Irving Geis (1908-1997) is probably best known for illustrations of biological macromolecules, such as his groundbreaking watercolor painting of myoglobin—an exhaustive and beautiful portrait of the first properly sorted protein molecule.
I’m thrilled to report that two Scientific American graphics (on bees and caffeine) are featured in The Best American Infographics 2014.
When it comes to developing an illustrated information graphic, sometimes you don’t really know what sorts of details you’re going to need until you dive in and start drawing.
53 million years old, and it may be the smallest mammal that has ever lived. Batodonoides vanhouteni was a shrew-like mammal that scientific illustrator Jen Christiansen has deftly described in this illustration.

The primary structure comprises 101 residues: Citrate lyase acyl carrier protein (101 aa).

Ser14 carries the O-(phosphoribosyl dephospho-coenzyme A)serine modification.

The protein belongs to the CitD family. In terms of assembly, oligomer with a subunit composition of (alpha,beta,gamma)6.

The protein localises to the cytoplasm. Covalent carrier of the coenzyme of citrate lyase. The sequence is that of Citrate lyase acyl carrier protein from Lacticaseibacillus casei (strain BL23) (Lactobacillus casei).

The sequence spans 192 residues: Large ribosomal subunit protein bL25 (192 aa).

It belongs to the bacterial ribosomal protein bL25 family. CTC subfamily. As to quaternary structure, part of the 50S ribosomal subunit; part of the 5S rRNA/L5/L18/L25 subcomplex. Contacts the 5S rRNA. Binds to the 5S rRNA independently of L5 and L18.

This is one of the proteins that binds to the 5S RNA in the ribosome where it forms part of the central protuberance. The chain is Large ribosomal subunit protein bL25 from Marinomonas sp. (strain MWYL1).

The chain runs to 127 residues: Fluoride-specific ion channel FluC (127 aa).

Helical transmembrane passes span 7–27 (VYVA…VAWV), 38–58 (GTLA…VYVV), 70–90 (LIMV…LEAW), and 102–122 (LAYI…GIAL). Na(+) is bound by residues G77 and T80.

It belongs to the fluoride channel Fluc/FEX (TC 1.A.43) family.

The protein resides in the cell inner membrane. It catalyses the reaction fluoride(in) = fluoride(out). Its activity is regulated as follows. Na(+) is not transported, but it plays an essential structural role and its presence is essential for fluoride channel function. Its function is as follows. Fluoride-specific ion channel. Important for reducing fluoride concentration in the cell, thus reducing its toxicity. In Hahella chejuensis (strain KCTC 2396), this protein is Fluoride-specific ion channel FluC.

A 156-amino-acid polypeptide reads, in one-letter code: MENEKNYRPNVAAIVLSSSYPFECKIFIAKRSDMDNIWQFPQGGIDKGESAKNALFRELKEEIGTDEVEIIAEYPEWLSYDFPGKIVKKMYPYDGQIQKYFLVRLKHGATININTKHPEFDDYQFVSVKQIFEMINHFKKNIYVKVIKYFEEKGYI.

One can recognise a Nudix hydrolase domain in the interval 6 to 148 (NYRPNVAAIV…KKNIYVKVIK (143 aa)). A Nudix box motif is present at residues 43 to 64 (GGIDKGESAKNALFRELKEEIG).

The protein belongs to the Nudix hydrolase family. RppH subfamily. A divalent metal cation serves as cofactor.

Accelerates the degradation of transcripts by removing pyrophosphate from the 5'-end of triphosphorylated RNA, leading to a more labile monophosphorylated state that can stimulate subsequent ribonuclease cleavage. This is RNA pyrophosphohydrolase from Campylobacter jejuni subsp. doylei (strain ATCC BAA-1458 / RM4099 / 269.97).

Infographic depicts extinct avian giant that once dominated South Carolina skies
Have you ever wondered how—and why—infographers push beyond familiar forms such as bar charts and network diagrams when translating information from a spreadsheet into an illustration?
As a graphics designer, I have a love/hate relationship with circles. The humble form provides a relief from rigid rectangular chart structures that are pinned to x- and y-axes.
Here at Scientific American, we develop lots of infographics about the brain. From classic neural pathway diagrams, depictions of medical breakthroughs, and maps of the brain’s genetic activity, there are as many solutions for visualizing the brain as there are questions about how it works.
3D interactive visualization lets users explore the vast, hidden structure of the universe